The Dalhousie Review

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The Dalhousie Review is a Canadian literary magazine, founded in 1921[1] and associated with Dalhousie University. It publishes three times a year, in the spring, summer, and fall. Content includes fiction, poetry, literary essays and book reviews.

History[edit]

The Review was founded by Herbert L. Stewart, professor of philosophy at Dalhousie University, and the journal has been in continuous operation since then. Stewart edited The Dalhousie Review for twenty-six years, until January 1947. The review began with a strong Atlantic Canadian focus, printing philosophical articles and literary criticism alongside articles of interest to Halifax and the Atlantic region.

Since its inception, the Review has been receptive to diversity: to the work of political thinkers, historians, literary scholars, poets, and writers of fiction. Contributors during the magazine's early years included Archibald MacMechan, R. MacGregor Dawson, Sir Robert Borden, Duncan Campbell Scott, Eliza Ritchie, E. J. Pratt, Douglas Bush, Charles G. D. Roberts, Frederick Philip Grove, Robert Stanfield, Hugh MacLennan, Hilda Neatby, Eugene Forsey, Thomas Raddall, Earle Birney and A.J.M. Smith.

In the fifty-year period following Stewart's resignation (1947–97), The Dalhousie Review went through a variety of transformations in editorial emphasis and visual design, but without ever abandoning the direction chosen by its first editor. One of the more significant changes was the practice, adopted in the 1950s, of printing works of short fiction alongside discursive articles and poetry). Contributors of articles and reviews during the later period include Norman Ward, Peter Waite, George Woodcock, Mavor Moore, J.M.S. Tompkins, Owen Barfield, Chinua Achebe, Nadine Gordimer, Margaret Atwood, James Doull, Juliet McMaster, Wilfrid Sellars, Peter Schwenger, John Fekete, and Daniel Woolf.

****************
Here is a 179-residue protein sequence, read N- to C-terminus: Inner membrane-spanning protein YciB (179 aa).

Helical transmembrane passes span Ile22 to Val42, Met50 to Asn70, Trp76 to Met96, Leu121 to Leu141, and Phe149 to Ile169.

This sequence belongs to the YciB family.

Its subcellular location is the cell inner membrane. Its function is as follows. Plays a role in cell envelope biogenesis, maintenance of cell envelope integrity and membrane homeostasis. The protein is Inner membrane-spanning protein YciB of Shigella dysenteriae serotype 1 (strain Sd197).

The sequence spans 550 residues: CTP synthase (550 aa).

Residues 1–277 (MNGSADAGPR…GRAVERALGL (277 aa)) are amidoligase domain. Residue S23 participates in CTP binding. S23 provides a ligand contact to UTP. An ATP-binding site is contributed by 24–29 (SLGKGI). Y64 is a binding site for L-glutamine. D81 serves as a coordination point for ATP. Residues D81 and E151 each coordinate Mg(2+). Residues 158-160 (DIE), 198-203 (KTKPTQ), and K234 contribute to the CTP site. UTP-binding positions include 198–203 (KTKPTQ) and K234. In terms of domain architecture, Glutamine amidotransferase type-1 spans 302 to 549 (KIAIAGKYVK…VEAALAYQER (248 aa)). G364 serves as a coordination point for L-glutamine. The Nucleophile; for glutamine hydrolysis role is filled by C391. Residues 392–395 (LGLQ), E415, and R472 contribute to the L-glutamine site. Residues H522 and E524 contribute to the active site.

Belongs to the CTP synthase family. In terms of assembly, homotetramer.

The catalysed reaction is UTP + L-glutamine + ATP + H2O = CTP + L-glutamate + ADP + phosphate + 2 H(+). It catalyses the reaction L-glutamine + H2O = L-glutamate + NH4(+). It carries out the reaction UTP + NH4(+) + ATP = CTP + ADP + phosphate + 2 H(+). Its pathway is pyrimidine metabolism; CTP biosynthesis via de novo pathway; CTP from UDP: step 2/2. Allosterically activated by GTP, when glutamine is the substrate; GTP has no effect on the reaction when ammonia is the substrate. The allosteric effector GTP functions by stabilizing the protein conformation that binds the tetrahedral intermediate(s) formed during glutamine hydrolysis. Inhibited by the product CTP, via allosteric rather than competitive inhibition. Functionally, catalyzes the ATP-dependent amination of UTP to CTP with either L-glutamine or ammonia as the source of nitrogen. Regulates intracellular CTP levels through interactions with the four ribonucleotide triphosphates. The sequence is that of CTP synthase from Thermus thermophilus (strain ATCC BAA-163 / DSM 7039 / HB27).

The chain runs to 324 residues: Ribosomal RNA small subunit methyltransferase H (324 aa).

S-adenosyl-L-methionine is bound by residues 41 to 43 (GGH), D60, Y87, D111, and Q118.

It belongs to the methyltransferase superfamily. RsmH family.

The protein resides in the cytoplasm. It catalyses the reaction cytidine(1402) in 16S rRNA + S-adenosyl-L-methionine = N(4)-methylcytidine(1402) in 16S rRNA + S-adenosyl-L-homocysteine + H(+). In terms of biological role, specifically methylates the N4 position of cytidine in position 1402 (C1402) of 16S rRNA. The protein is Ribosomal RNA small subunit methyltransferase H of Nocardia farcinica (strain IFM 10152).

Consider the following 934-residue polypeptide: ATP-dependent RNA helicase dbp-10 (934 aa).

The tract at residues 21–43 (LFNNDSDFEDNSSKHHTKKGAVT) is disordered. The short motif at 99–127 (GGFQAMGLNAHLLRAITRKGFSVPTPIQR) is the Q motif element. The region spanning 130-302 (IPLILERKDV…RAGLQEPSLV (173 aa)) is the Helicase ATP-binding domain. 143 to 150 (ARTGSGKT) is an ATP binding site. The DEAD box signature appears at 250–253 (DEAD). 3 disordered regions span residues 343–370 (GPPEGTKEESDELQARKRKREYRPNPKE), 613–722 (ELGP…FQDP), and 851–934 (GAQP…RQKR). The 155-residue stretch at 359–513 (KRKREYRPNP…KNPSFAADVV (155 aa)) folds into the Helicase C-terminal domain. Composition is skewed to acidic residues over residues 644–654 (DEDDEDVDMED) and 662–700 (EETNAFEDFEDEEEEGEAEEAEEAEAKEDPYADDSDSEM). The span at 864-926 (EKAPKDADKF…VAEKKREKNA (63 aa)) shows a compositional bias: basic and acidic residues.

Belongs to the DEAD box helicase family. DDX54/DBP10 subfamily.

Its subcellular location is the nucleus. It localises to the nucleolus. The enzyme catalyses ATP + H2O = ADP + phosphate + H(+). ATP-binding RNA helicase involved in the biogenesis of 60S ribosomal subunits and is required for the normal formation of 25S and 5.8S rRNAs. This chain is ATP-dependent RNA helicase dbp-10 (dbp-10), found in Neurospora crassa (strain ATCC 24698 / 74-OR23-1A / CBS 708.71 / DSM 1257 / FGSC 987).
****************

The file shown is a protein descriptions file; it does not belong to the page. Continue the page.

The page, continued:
This list includes distinguished contributors from Great Britain (Barfield and Tompkins), Africa (Achebe and Gordimer), and the United States (Sellars)—a sign of the increasing globalization of intellectual culture during the period in question. During the same period The Review published creative work by well-known poets (Miriam Waddington and Alden Nowlan) and award-winning fiction writers (Malcolm Lowry and Guy Vanderhaeghe) as well as work by many new and less celebrated creative writers.

Today academic articles and book reviews comprise about one quarter of an issue's content. Fiction and poetry comprise the other three quarters, roughly, and the journal no longer has a Halifax or Atlantic Canadian focus.

References[edit]

  1. ^ Deborah Dundas (23 April 2015). "Brave new world for Canada's literary journals". Toronto Star. Retrieved 1 November 2015. 

External links[edit]